Net Zero Cotswolds



In March 2022, we welcomed our first Climate Action Lead to the CNL team. This is a pioneering new role for the Cotswolds, and we are excited to see where it takes us.

An image of Mike Elliott standing in a field, with cattle in the background

Mike Elliott is the Climate Action Lead for Cotswolds National Landscape ©Russell Sach

Mike Elliott will be working to set us on the right path to achieving our Climate Crisis Commitment: blending in-house collaboration, partnership working, and on-the-ground action to help us understand the current baseline for greenhouse gas emissions (GHG) and potential pathways to achieving net zero in the Cotswolds National Landscape.

Mike will be working to increase our carbon literacy, which will be essential for good decision making in the future.




Climate emergency

There’s no denying that we are in the midst of a climate crisis: global and UK average temperatures have increased by around 1.2˚C since the 1850–1900 period. UK Government has now set a national target to reduce greenhouse gas emissions (GHG) to net zero by 2050. But what does that mean in the Cotswolds?

Starting with research

We have recognised the need to become more ‘carbon literate’ so recently we commissioned Small World Consulting to report on current carbon levels in the Cotswolds, and the following key findings are of particular interest:

    • The carbon footprint of Cotswold residents is around 26% higher than the UK average
    • To meet net zero by 2050 in the Cotswolds, we need to decrease our use of energy or greenhouse gas emissions from energy production by about 14% a year
    • Cotswolds residents’ per capita footprint from flying is over 2.5 times higher that the UK average
    • About 1/3 of an individual’s carbon footprint relates to food and drink – but in the Cotswolds, our food and drink footprint is around 10% above the UK average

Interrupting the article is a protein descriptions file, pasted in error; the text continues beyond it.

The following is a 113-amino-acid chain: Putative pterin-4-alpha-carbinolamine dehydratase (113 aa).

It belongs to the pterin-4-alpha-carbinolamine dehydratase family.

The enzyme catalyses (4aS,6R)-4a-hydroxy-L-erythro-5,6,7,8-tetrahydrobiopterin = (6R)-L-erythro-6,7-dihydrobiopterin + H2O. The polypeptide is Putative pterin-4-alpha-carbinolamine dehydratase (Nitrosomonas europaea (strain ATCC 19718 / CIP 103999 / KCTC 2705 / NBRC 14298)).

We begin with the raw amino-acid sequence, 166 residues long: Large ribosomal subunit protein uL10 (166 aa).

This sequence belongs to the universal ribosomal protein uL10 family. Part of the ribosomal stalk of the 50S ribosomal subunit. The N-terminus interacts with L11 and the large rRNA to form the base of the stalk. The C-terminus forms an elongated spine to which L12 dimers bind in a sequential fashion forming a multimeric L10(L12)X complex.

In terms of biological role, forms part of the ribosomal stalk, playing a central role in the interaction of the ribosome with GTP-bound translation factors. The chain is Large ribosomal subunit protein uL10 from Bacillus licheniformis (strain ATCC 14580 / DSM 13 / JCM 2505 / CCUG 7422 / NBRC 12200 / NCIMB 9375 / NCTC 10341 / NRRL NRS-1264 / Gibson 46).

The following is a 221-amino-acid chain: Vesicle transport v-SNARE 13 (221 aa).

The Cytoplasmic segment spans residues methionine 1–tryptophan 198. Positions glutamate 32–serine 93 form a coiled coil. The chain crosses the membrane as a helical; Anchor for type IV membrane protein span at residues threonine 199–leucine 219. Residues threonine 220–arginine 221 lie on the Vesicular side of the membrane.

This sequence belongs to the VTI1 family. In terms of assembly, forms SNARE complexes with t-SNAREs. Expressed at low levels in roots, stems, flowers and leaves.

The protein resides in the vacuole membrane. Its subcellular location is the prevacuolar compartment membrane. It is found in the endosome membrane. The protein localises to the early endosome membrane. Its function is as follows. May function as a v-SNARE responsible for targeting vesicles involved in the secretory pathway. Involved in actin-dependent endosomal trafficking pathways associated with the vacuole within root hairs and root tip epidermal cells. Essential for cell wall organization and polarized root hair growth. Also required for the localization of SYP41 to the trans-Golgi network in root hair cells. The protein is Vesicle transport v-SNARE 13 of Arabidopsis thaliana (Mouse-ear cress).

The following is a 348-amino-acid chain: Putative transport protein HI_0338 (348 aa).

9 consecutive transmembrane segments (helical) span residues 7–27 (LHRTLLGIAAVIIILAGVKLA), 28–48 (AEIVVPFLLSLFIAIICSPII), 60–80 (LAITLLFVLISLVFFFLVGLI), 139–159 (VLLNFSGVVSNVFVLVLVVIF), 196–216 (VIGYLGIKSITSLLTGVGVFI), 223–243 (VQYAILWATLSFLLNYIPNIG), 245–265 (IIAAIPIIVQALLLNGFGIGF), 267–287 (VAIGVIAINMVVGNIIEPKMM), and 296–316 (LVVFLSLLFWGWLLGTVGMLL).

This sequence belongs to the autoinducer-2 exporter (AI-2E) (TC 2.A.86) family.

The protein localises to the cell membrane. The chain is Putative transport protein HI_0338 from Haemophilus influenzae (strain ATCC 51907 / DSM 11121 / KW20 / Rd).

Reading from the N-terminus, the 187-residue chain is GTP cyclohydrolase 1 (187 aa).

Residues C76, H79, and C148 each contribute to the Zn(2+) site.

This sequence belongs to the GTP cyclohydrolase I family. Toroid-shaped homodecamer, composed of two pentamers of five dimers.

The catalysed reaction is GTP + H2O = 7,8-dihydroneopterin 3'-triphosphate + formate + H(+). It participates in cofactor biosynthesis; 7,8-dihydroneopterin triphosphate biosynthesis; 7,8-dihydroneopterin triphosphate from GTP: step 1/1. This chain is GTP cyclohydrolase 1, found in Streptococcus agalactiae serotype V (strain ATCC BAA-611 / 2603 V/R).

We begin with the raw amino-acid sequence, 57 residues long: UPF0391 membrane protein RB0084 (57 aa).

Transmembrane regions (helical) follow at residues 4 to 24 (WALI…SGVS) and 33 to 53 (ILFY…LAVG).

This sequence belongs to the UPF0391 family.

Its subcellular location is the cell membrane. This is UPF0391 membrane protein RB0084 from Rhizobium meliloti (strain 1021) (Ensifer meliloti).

• About half of the carbon footprint of visitors to the Cotswolds (excluding flights) is attributable to food and drink
    • Emissions from household electricity and driving are, respectively, around 35% and 30% higher in the Cotswolds than for an average UK resident.

Thinking individually, collectively, and differently…

There are many factors at play producing these hard-hitting figures, but what is undeniable is that to make improvements, we all need to act – and we need to act now.

    • Can frequent business flyers choose to fly less?
    • Can we insulate our homes better, or more?
    • Can we use or switch to green energy?
    • Can we change our working practices to work from home more, and travel less?
    • Can we holiday in the UK instead of flying abroad?
    • Can we reduce our red meat consumption?
    • Can we buy lower carbon footprint food and drink, and support local farmers more?

The suggestions above are all choices and actions we can make as individuals. But we also need to scale up… what can businesses do to help, and what landscape-scale choices can we make to help towards decarbonization?

    • How do we better employ cover crops?
    • How do we support farmers to minimise tillage?
    • Should we reduce the amount of livestock in the landscape?
    • How do we harness renewable energies?
    • How can nature recovery help the climate emergency?
    • How can pubs and restaurants decarbonise their menus?

Importantly, how can all these options be employed and combined so that the needs of society are balanced with the needs of the environment?

What next?

Working towards a net zero Cotswolds is ambitious.
Decreasing annual energy use by 14% will be a challenge.
But we must all make changes.

Mike is keen to connect with businesses, farmers, landowners, and residents of all ages, whose perspectives and local knowledge can help build a pathway to a net zero Cotswolds. Get in touch with her here:

We will be updating this page with more information as Mike’s work progresses – please keep checking back for updates.